This is the story of adding 100 species of birds to a life list to achieve 700 in the American Birding Association (ABA) checklist area. It is also a story of attempting to reach 700 by age 70. To many, 700 is no big deal. The ABA’s Milestones reports of members who reach various totals on their lists. Any total is an achievement worth celebrating.
Making it to 700 is relative to lots of things. Someone once wrote a rather long paper that, when summarized suggests that the further north you go, the fewer southern birds you will see. It hit the newsstands before global warming became an important issue, but the point is to see northern species, one must go north. Just how much a northern birding chase will grow a list depends on past birding locations. A birder from Florida will see more new birds in Alaska than most birders living in Alaska. The Alaskans have already seen boreal birds and may be hoping to pick up a few tropical species in Florida. Of course, making it to 700 also depends on more time and money. Gaps in my life list certainly include numerous northern species. The 100 species needed to achieve 700 will be different for different birders.
Just how rapidly can a person find 700 depends on time, money and luck and how long they may have been birding. Contrary to belief by some, as a retired government employee, disposable income was not abundant. Anyway, I started birding in the late 50’s. What, that long ago, and your in your 60’s and haven’t hit 700? That’s correct. I spent many hours enjoying observing countless thousands of birds at Smithsonian mostly studying geographic variation. Unfortunately, those species are not countable. My employer was the Department of Interior’s National Biological Survey that began in the late Nineteenth Century and continues today. Visitors to the museum sometimes talked about species they had seen or were planning to find. I felt a twinge of envy, but, even when it was somewhat economically feasible, I stayed close to the Potomac. While happily toiling away, I let my life list languish until a few years after my retirement.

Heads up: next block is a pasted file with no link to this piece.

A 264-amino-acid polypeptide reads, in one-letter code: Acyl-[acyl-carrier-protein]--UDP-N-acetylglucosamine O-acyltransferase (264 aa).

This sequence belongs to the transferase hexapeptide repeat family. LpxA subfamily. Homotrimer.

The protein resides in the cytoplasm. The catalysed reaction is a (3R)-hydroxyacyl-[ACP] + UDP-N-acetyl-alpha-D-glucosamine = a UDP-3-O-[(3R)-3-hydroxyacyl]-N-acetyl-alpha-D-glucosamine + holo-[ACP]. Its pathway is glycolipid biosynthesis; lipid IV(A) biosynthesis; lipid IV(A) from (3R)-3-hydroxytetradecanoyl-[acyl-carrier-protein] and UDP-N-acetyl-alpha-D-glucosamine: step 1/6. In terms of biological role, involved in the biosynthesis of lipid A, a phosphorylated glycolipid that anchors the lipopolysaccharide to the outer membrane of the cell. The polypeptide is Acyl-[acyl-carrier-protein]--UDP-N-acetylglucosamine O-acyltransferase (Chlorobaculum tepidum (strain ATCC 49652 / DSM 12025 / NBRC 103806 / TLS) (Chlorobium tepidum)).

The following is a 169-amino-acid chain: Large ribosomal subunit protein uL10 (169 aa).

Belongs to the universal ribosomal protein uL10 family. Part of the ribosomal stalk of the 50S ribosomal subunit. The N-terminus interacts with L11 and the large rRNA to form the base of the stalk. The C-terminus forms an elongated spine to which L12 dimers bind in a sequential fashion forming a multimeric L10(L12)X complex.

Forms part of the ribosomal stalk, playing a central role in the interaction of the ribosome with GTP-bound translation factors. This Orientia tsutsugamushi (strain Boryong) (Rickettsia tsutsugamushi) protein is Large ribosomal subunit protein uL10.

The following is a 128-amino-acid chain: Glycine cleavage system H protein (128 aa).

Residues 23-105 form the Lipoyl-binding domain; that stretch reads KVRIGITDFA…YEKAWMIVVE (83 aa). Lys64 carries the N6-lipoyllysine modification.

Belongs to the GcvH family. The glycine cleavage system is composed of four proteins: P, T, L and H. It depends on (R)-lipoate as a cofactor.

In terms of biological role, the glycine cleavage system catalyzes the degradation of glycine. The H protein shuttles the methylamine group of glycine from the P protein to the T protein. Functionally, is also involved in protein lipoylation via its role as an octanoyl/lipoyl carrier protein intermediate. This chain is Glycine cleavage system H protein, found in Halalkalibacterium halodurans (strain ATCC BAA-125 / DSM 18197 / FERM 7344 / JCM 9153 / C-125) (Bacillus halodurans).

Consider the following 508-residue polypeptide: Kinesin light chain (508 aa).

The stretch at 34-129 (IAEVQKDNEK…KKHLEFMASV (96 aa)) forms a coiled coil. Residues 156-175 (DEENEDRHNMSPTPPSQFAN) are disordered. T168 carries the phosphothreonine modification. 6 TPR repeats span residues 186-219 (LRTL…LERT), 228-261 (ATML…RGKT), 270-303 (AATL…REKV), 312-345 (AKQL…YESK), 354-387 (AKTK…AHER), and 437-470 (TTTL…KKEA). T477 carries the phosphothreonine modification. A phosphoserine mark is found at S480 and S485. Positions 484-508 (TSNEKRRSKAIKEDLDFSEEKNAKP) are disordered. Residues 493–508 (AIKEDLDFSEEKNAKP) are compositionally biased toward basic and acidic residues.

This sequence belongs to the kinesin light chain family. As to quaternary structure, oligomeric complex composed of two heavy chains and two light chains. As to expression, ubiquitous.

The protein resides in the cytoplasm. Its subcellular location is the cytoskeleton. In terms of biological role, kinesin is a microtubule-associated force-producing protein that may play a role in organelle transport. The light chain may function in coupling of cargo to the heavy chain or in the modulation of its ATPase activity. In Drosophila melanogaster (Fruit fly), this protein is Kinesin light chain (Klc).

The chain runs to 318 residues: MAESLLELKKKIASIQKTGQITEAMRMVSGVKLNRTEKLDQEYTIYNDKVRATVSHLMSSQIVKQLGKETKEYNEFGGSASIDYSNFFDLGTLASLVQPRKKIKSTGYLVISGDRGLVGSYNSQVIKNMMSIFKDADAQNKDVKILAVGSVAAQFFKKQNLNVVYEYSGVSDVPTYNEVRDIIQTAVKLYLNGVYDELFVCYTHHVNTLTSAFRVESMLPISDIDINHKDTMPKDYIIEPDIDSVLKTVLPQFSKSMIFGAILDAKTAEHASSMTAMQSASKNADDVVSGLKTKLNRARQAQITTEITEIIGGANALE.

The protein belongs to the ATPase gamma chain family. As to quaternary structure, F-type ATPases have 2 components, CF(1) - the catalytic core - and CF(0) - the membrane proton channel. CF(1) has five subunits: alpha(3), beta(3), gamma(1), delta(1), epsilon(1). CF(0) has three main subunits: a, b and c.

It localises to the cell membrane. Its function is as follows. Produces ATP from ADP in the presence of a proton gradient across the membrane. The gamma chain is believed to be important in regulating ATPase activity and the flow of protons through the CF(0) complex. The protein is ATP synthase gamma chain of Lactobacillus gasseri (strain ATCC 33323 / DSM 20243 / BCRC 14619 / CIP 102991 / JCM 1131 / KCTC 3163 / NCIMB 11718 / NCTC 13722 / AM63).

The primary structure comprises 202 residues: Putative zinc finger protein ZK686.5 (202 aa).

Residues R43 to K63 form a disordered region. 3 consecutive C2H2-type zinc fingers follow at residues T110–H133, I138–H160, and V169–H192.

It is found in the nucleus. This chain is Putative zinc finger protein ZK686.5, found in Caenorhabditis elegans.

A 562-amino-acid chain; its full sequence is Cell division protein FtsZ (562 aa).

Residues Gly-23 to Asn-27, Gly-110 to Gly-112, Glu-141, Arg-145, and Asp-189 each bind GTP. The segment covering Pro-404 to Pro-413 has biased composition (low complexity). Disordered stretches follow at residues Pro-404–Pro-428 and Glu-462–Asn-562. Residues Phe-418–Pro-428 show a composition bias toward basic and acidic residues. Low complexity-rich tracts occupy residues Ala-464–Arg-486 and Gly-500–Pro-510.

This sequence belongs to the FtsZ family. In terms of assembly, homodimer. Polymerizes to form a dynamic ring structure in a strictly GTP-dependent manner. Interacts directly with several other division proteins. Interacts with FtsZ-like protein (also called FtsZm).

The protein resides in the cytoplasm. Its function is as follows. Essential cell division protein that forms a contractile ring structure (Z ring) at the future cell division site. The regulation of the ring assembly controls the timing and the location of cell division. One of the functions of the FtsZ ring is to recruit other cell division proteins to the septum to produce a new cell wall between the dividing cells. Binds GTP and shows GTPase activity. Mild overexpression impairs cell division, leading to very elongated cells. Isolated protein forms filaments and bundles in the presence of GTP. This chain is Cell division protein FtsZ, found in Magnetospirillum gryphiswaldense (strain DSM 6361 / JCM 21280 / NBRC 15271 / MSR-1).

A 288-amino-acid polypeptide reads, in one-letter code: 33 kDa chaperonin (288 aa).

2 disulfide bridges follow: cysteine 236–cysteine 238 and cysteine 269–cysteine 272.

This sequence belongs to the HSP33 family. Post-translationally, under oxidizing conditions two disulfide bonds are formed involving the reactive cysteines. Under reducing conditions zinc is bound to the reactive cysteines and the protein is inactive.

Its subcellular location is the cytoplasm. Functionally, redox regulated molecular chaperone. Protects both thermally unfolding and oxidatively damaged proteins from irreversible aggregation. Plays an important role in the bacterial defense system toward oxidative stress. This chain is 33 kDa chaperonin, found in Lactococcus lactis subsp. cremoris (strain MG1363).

In 2004 I was re-infected with listing fever. At the end of 2005, my ABA life list was close to 600. The 100 species to reach 700 were found during the next 10 years, with consideration to what was economically feasible and luck.
While searching for the 100, I couldn’t help but recall some museum experiences. Those memories of people and birds sometimes were in my thoughts while chasing down various species and they are interwoven in the chronicle about obtaining 700 ABA species. The10-year journey from 600 to 700 may offer some insight from a birder and ornithologist. Just maybe it will inspire others to not give-up the hunt. The hope is that the journey will encourage everyone that birding is educational and fun. Regardless of age, finding just one more species is always possible and adventurous.